Opinion / Op-Ed Contributors

Internet-led financial innovation key to structural reforms

By ZHU QIWEN (China Daily) Updated: 2016-03-03 08:22

Internet-led financial innovation key to structural reforms

An advertisement of Alibaba's financial arm Ant Financial in Hangzhou, capital of East China's Zhejiang province. [Long Wei/For China Daily]

China's monetary easing policy to ensure ample liquidity in the financial system is welcome, but the fact remains that only more Internet-driven financial innovation can help such a favorable financial environment boost the country's job-creating small businesses.

The first cut in the reserve requirement ratio in 2016 announced by the People's Bank of China on Monday was widely received as an encouraging sign that the authorities will adopt more expansive fiscal and monetary policies to support growth. The central bank's surprise move even enabled Chinese shares to shrug off disappointing manufacturing and service sector surveys to rebound on Tuesday.

As the latest sign of strong headwinds against the world's second-largest economy, China's manufacturing activities contracted for a seventh straight month in February while its service sector activities continued to slow down. Official data show China's Purchasing Managers' Index for the manufacturing sector fell from 49.4 in January to 49 in February, the lowest level since August 2012, and that for the non-manufacturing sector slid from 53.5 to 52.7.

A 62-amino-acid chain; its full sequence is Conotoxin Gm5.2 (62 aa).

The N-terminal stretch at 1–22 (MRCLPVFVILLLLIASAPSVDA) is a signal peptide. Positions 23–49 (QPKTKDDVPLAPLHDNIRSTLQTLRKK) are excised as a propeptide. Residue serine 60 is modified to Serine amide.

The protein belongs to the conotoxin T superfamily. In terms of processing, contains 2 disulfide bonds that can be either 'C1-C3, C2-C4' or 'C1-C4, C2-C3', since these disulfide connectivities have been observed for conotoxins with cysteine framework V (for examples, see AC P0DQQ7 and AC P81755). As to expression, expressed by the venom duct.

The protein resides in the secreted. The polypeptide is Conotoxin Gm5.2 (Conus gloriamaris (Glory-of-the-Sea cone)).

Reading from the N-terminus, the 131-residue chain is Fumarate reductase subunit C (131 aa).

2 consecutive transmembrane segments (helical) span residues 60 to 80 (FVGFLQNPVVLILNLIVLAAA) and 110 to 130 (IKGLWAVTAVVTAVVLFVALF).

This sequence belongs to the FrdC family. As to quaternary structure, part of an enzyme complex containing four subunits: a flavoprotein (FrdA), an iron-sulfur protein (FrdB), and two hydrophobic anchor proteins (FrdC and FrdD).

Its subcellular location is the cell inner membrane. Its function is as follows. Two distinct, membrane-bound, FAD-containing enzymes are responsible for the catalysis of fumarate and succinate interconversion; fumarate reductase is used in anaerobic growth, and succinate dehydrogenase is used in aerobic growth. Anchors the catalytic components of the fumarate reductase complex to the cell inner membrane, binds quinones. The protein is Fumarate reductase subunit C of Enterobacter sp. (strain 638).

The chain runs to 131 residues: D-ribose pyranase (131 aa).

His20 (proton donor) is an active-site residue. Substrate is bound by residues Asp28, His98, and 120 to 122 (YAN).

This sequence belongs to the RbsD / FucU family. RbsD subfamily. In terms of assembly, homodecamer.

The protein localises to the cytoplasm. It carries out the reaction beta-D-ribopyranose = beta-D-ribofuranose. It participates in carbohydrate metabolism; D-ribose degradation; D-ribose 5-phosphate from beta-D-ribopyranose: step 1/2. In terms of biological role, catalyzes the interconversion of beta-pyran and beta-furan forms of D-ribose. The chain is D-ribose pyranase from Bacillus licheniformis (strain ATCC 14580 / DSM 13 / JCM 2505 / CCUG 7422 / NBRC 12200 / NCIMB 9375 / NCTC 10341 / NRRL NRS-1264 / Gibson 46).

The combination of such weak growth momentum, the recent plunge of the stock market and the need to sterilize the pressure ongoing capital outflows have put on liquidity should justify the reserve requirement ratio cut, in order to avoid unwanted monetary tightening.

But its impact on China's economic growth largely remains unknown. The average reserve requirement ratio's reduction from 17 percent to 16.5 percent, though, is estimated to release about 700 billion yuan ($106.80 billion) in base money supply. But opening the tap of liquidity alone will not ensure that numerous small businesses can get a needed financial shot in the arm. That is why the RRR cut has also sparked fears that increased money supply may add fuel to the surge of housing prices in the country's top-tier cities like Beijing, Shanghai and Shenzhen but do little to help other businesses.

The country's banking sector has long been dominated by large State-owned banks which tend to lend to big State-owned companies enjoying implicit guarantee from the government. But they have generally failed to meet the financing demand of many smaller companies and individuals, for traditional due diligence often makes it too expensive to accurately evaluate small companies' creditworthiness.

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